If you don’t trust a recipient 100%, which is nearly always the case, you can’t be sure they won’t just download the unprotected attachment and share it. If you’re sharing documents securely as a product, this is even more likely, with piracy rampant in the e-book market and beyond.
What about Google Docs security?
Hold on, you might be thinking. Google already has document protection in the form of Google Docs. Why can’t I just embed a Google Doc in my email and call it a day?
Google Docs does include some rudimentary document protection (but no expiry) by only allowing access to certain Google accounts and disabling the option, to download, print, and copy. However, there are several issues with its implementation.
The thing to understand about Google Docs is that it is a browser-based tool. Though there has been a trend toward web apps in recent years, the problem with this approach is that a browser simply can’t exert the same level of control over a user’s system and activities as an application can. In fact, browsers are designed to be manipulated for web development purposes, and you’d better believe that Google Docs can be manipulated, too.
Google also makes no attempt to stop users from using their browser’s print function (Ctrl + P) to print to a PDF, or from taking a high-quality screenshot.
Finally, assuming that all of these flaws are suddenly fixed (which is not really possible in the browser) a user can still leak a document by sharing their account details with someone else.
So how do you protect your document in transit and at rest, while also preventing unauthorized sharing? The answer is document DRM.
With a DRM solution like Locklizard Safeguard, the document is end-to-end encrypted before it’s sent to any users. The recipient is sent a license file in advance. This license key can only be activated on one machine and is required to obtain the decryption keys for the document. Once the decryption keys are securely transmitted, they are stored in an encrypted keystore that the recipient cannot access or share. Therefore, only authorized users can open the PDF.
Meanwhile, the viewer application can enforce printing, revocation, and expiry controls that actually work. With a secure implementation and no ability to install plugins or open developer mode, users have no route to bypass them. It additionally includes the following functionality:
- prevents copying and pasting into other applications
- stops editing and modification of content
- prevents printing
- blocks screenshots
- restricts access to devices to prevent sharing
- restricts access to locations to control BYOD use
- enables limited and degraded printing while preventing printing to PDF
- expire the document after a certain date or number of uses
- revoke user access remotely at any time
- logging of document views and prints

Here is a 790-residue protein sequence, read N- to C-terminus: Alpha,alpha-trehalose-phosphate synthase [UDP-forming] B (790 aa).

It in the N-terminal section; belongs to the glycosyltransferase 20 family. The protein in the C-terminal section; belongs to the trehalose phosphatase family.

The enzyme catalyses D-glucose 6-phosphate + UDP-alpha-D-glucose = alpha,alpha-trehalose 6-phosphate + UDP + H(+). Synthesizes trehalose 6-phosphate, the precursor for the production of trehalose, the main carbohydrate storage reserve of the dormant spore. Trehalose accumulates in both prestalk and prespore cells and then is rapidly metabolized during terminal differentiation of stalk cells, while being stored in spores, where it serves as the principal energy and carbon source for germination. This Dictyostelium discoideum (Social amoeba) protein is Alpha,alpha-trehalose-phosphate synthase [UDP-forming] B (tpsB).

- add irremovable watermarks that are automatically populated with identifying user information at view/print time
How to encrypt & send a secure PDF via gmail using Locklizard
Create your DRM encrypted PDF
- Right-click on your PDF and select “Make secure PDF”.
- Open the “Document Access” tab and choose “Selected customers”.
- Choose the DRM controls you want to enforce.
Move through the tabs of Safeguard PDF Writer and add any DRM controls you want to add to your document. By default, Locklizard secure PDF files cannot be edited, copied and pasted, printed, or saved as unprotected PDF files. If you enable printing, then users cannot print to file drivers such as PDF and other unprotected file formats (otherwise they could easily remove the security).
- Press the “Publish” button at the bottom of the dialog to protect the PDF file. The PDF will be encrypted using AES 256-bit encryption and the DRM controls applied.
- To grant a user access to it, log in to the Safeguard Admin portal.
- Open the “Customers” tab and press “Add” in the sidebar.
- Enter the user information and click on the “Set Document Access” link in the “Manage Access” section.
- Select your document and press “OK”.
- Press the “Add” button on the customer account.
Keep the “Email license” checkbox checked to have the license file emailed to the user’s email address that you have entered. The user will be sent an email with their license key and instructions on how to download the secure PDF viewer software. You can also choose to untick ‘Email license’ if you’d like to share this information with them via other means.
Securely send your PDF using Gmail
Once users have installed the secure Viewer software and clicked on their license file to activate it, you can securely send PDF file attachments to them via gmail.
To do this, select the protected PDF file (.PDC file) and attach it to your email message.
Emailing a secure PDF attachment using Gmail that has been protected with Safeguard PDF Security
Of course, you can also send the PDF attachment using a different email client, or share the protected PDF file via your favorite workplace chat app, cloud storage, or another document-sharing solution. As only the recipient has authorized access, nobody else will be able to open the secure PDF document.